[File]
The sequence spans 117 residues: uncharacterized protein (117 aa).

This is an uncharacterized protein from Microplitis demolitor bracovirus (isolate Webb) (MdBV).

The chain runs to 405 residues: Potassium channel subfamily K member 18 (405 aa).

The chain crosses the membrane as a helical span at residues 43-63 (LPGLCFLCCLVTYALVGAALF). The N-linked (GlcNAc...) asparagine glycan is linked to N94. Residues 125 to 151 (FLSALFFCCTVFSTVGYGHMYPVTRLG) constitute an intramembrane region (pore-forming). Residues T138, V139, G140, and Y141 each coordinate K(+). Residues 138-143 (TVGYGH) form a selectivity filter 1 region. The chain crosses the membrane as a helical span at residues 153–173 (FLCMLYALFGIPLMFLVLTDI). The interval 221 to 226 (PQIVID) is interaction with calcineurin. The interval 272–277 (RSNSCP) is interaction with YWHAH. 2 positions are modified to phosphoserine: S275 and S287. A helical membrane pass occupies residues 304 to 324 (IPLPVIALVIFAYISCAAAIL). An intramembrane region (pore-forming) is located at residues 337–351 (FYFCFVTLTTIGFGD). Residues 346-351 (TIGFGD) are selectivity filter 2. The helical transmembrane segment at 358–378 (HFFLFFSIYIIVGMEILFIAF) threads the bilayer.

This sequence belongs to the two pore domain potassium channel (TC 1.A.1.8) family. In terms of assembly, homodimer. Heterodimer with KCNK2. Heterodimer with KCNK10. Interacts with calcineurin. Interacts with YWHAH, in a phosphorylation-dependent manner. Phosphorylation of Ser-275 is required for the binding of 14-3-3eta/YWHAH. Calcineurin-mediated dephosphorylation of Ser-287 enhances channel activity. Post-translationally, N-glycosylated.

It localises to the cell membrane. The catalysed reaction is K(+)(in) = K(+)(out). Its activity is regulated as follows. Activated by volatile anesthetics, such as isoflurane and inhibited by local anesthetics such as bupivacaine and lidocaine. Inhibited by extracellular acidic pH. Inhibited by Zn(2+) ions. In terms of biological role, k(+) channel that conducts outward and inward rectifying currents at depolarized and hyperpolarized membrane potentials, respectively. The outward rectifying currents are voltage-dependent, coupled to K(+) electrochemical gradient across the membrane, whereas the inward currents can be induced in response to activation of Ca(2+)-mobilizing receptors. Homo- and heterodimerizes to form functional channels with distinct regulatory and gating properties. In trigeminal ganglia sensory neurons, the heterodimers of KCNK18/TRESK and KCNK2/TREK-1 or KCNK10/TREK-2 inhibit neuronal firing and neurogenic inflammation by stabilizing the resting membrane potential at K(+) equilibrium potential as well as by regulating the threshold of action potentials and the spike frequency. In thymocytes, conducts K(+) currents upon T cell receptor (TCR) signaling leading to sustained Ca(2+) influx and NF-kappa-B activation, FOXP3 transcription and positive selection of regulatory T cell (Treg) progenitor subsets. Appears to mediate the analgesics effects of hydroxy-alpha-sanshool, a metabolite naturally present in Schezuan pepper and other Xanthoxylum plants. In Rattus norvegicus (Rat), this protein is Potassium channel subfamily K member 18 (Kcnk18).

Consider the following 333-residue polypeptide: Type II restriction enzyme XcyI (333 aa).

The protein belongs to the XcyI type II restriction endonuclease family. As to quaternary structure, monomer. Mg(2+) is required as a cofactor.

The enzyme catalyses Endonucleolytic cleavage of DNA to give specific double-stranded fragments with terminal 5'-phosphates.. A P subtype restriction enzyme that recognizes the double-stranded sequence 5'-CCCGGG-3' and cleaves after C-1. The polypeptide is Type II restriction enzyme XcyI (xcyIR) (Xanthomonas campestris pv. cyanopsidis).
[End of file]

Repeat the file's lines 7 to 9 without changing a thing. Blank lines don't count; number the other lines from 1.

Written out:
Consider the following 333-residue polypeptide: Type II restriction enzyme XcyI (333 aa).

The protein belongs to the XcyI type II restriction endonuclease family. As to quaternary structure, monomer. Mg(2+) is required as a cofactor.

The enzyme catalyses Endonucleolytic cleavage of DNA to give specific double-stranded fragments with terminal 5'-phosphates.. A P subtype restriction enzyme that recognizes the double-stranded sequence 5'-CCCGGG-3' and cleaves after C-1. The polypeptide is Type II restriction enzyme XcyI (xcyIR) (Xanthomonas campestris pv. cyanopsidis).